The New England region experienced the largest income-gap increase in the country between 1989 and 2004, according to research by the Carsey Institute at the University of New Hampshire.
Over the same period, the Pacific region and the Mid-Atlantic region saw the second and third largest increases, respectively.
Ross Gittell, a senior fellow at the Carsey Institute, says the increase in New England was caused by both growth among top earners and the hollowing out of the middle class caused by significant changes in the nation's economy.
"This is not simply the 'rich getting richer'," says Gittell. "The loss of manufacturing employment for low-skilled workers has been coupled with increased demand, and rewards, for high-skilled and high-tech employment. These shifts were more pronounced in New England because of the region's highly educated population, strong research and development base, and relatively high cost of business operations, which pushes low-skilled jobs elsewhere."
The research found that income growth was concentrated in the top quintile of households. Average real income has grown 20 percent for this group, and 27 percent for households in the top five percent.
Three states in the region--Connecticut, Massachusetts, and New Hampshire--ranked among the top five nationally in the increase in income disparity.
Six of the 20 metropolitan areas with the highest income disparity in the nation are in New England: Nashua, NH; New Bedford, MA; and Stamford-Norwalk, Bridgeport, Waterbury, and Danbury, CT.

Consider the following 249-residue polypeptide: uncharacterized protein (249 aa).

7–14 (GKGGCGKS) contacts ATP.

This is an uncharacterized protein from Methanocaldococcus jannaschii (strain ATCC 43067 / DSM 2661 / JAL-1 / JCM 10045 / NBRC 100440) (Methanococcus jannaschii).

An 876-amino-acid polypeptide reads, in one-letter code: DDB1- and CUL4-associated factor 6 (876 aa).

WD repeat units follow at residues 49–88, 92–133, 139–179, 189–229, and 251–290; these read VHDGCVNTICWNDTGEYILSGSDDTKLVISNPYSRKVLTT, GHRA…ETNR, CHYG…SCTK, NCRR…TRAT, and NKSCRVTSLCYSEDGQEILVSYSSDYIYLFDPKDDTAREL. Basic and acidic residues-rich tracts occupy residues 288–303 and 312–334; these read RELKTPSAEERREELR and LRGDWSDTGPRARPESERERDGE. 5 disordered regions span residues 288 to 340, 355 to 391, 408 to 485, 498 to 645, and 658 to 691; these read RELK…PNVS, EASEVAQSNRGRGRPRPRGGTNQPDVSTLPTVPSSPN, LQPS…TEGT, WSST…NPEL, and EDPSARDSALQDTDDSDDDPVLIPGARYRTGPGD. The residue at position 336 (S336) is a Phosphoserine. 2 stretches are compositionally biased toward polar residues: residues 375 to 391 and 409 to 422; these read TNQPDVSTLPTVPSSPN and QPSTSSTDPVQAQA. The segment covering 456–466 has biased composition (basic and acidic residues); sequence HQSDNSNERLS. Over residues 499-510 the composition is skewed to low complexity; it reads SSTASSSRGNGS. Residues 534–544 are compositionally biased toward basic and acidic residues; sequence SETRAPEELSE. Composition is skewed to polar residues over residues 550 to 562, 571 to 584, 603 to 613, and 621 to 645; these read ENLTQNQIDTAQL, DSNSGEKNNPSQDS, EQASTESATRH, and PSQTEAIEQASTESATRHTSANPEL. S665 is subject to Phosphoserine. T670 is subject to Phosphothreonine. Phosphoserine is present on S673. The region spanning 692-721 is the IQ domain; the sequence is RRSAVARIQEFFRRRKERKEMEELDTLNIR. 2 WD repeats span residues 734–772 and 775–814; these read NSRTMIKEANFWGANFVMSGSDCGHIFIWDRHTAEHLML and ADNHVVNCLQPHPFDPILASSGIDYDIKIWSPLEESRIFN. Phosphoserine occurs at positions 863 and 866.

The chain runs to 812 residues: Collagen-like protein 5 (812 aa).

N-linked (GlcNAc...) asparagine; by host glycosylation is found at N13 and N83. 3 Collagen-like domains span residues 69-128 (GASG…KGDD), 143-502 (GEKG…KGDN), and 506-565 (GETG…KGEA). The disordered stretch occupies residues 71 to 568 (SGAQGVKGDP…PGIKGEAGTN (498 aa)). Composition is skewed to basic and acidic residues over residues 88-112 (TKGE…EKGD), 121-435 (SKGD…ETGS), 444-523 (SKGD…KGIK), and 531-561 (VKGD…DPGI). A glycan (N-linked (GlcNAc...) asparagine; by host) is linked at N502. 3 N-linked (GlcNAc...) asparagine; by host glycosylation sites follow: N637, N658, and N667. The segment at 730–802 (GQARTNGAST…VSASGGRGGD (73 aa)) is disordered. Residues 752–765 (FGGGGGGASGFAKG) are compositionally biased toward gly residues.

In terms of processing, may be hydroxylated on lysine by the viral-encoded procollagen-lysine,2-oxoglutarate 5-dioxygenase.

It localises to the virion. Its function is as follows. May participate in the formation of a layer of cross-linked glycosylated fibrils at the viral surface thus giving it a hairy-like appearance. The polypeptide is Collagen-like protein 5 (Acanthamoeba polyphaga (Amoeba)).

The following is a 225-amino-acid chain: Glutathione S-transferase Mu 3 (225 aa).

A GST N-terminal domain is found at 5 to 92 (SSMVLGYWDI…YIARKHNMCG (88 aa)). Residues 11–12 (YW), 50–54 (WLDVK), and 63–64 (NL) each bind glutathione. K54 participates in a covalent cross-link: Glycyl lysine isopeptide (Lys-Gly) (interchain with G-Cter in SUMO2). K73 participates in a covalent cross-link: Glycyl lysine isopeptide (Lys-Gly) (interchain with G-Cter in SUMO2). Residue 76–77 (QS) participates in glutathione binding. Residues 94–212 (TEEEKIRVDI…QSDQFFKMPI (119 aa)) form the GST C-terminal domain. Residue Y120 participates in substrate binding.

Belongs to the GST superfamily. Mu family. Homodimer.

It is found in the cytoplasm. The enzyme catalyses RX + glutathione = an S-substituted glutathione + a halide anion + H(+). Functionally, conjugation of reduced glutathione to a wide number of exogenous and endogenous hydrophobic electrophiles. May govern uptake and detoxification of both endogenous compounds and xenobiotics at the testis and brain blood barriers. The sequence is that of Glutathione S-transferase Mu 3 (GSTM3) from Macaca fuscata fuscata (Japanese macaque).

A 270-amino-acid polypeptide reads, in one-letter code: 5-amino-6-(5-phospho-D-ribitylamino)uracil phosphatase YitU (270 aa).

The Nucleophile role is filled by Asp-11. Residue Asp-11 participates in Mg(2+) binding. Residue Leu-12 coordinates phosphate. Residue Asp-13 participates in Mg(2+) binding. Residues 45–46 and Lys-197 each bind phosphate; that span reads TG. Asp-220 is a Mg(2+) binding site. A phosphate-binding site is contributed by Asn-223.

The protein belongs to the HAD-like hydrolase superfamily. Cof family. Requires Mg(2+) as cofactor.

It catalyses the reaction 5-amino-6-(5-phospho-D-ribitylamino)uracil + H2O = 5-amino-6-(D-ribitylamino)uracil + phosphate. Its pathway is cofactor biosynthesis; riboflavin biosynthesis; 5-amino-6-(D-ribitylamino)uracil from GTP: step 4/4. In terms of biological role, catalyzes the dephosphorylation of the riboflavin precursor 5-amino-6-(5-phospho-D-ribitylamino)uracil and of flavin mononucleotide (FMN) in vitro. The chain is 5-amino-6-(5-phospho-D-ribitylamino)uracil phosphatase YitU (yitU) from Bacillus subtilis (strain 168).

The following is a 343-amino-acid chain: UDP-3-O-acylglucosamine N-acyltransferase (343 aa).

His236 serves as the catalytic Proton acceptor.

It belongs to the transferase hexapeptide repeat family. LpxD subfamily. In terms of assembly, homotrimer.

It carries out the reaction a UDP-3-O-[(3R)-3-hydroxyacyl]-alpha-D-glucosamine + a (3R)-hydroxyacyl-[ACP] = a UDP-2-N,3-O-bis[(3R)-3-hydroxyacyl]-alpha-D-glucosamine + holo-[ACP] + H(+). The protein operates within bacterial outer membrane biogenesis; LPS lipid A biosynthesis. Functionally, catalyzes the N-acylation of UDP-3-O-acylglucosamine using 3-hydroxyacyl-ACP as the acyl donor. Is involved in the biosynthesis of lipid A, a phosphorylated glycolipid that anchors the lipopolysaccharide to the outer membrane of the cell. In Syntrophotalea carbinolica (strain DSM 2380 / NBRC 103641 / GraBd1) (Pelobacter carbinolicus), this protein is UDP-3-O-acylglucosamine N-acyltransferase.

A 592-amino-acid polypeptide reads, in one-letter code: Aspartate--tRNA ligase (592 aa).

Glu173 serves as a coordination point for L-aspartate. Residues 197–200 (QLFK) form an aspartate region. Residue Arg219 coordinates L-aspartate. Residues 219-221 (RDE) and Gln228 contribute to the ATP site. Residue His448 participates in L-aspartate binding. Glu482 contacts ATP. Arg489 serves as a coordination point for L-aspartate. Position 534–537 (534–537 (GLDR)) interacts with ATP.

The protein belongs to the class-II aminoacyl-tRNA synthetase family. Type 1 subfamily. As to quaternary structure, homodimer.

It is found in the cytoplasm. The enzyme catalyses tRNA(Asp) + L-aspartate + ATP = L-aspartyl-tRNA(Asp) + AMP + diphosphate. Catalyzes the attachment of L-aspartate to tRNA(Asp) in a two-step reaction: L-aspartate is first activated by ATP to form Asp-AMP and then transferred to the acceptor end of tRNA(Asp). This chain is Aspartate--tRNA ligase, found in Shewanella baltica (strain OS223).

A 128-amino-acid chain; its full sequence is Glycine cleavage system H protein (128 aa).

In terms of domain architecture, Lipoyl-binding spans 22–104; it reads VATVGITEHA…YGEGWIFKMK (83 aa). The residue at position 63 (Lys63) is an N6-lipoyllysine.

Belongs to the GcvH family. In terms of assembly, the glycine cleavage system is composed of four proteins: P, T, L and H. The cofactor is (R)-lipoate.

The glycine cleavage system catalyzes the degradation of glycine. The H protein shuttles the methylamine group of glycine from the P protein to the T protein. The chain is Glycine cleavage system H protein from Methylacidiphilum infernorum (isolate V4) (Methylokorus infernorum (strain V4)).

Gittell says that because the region is relatively prosperous and has relatively low levels of poverty, it is in a stronger position to combat the trend. New England is home to four of the 10 states with the lowest proportion of people living below the poverty level.
The researchers also offer several policy suggestions:
- Upgrade the education and technological skills and economic opportunities of all individuals in the region with workforce "re-preparation" programs to help those displaced from manufacturing jobs by off-shoring.
- Improve quality of and access to lower-cost education.
- Expand programs designed to meet entry-level, incumbent workers' needs for opportunities to advance toward positions with more responsibility, skill, and compensation, across the region.
- Ensure available child care, affordable housing, and transportation assistance for low and middle income families and workers.